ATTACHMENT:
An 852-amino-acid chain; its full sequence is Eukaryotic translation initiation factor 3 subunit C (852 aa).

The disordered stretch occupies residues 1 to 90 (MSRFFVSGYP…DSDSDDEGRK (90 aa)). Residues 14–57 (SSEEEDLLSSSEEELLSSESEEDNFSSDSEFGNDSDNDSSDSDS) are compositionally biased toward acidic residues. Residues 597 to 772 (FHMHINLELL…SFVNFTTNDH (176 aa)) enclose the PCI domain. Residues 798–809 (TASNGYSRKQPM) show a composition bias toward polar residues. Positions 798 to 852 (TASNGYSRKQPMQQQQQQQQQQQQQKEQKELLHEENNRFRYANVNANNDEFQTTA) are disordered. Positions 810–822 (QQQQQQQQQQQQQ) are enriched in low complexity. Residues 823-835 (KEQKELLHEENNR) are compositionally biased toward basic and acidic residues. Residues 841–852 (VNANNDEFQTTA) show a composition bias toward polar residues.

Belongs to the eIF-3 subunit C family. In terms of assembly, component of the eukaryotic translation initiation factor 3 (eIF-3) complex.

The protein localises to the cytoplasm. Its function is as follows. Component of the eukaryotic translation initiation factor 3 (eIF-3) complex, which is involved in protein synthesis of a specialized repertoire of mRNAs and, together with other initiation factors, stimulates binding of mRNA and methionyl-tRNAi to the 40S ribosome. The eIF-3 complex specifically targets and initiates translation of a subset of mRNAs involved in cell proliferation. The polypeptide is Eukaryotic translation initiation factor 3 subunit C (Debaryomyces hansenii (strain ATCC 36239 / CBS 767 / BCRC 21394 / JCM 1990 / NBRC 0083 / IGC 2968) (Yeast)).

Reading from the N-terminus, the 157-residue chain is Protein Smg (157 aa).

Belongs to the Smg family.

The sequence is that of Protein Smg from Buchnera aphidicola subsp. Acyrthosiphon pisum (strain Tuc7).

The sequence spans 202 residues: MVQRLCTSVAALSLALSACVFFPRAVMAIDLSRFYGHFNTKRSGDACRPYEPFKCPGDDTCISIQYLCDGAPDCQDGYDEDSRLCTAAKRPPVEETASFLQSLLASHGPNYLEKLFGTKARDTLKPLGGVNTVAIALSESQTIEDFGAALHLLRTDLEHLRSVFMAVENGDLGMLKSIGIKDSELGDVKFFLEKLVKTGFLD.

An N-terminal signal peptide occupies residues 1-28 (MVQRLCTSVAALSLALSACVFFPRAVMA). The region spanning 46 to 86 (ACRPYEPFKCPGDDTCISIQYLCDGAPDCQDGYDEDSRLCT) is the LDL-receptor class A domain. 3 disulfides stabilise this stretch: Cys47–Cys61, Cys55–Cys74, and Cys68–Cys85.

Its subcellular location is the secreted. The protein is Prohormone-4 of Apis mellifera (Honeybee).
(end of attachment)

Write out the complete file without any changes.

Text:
An 852-amino-acid chain; its full sequence is Eukaryotic translation initiation factor 3 subunit C (852 aa).

The disordered stretch occupies residues 1 to 90 (MSRFFVSGYP…DSDSDDEGRK (90 aa)). Residues 14–57 (SSEEEDLLSSSEEELLSSESEEDNFSSDSEFGNDSDNDSSDSDS) are compositionally biased toward acidic residues. Residues 597 to 772 (FHMHINLELL…SFVNFTTNDH (176 aa)) enclose the PCI domain. Residues 798–809 (TASNGYSRKQPM) show a composition bias toward polar residues. Positions 798 to 852 (TASNGYSRKQPMQQQQQQQQQQQQQKEQKELLHEENNRFRYANVNANNDEFQTTA) are disordered. Positions 810–822 (QQQQQQQQQQQQQ) are enriched in low complexity. Residues 823-835 (KEQKELLHEENNR) are compositionally biased toward basic and acidic residues. Residues 841–852 (VNANNDEFQTTA) show a composition bias toward polar residues.

Belongs to the eIF-3 subunit C family. In terms of assembly, component of the eukaryotic translation initiation factor 3 (eIF-3) complex.

The protein localises to the cytoplasm. Its function is as follows. Component of the eukaryotic translation initiation factor 3 (eIF-3) complex, which is involved in protein synthesis of a specialized repertoire of mRNAs and, together with other initiation factors, stimulates binding of mRNA and methionyl-tRNAi to the 40S ribosome. The eIF-3 complex specifically targets and initiates translation of a subset of mRNAs involved in cell proliferation. The polypeptide is Eukaryotic translation initiation factor 3 subunit C (Debaryomyces hansenii (strain ATCC 36239 / CBS 767 / BCRC 21394 / JCM 1990 / NBRC 0083 / IGC 2968) (Yeast)).

Reading from the N-terminus, the 157-residue chain is Protein Smg (157 aa).

Belongs to the Smg family.

The sequence is that of Protein Smg from Buchnera aphidicola subsp. Acyrthosiphon pisum (strain Tuc7).

The sequence spans 202 residues: MVQRLCTSVAALSLALSACVFFPRAVMAIDLSRFYGHFNTKRSGDACRPYEPFKCPGDDTCISIQYLCDGAPDCQDGYDEDSRLCTAAKRPPVEETASFLQSLLASHGPNYLEKLFGTKARDTLKPLGGVNTVAIALSESQTIEDFGAALHLLRTDLEHLRSVFMAVENGDLGMLKSIGIKDSELGDVKFFLEKLVKTGFLD.

An N-terminal signal peptide occupies residues 1-28 (MVQRLCTSVAALSLALSACVFFPRAVMA). The region spanning 46 to 86 (ACRPYEPFKCPGDDTCISIQYLCDGAPDCQDGYDEDSRLCT) is the LDL-receptor class A domain. 3 disulfides stabilise this stretch: Cys47–Cys61, Cys55–Cys74, and Cys68–Cys85.

Its subcellular location is the secreted. The protein is Prohormone-4 of Apis mellifera (Honeybee).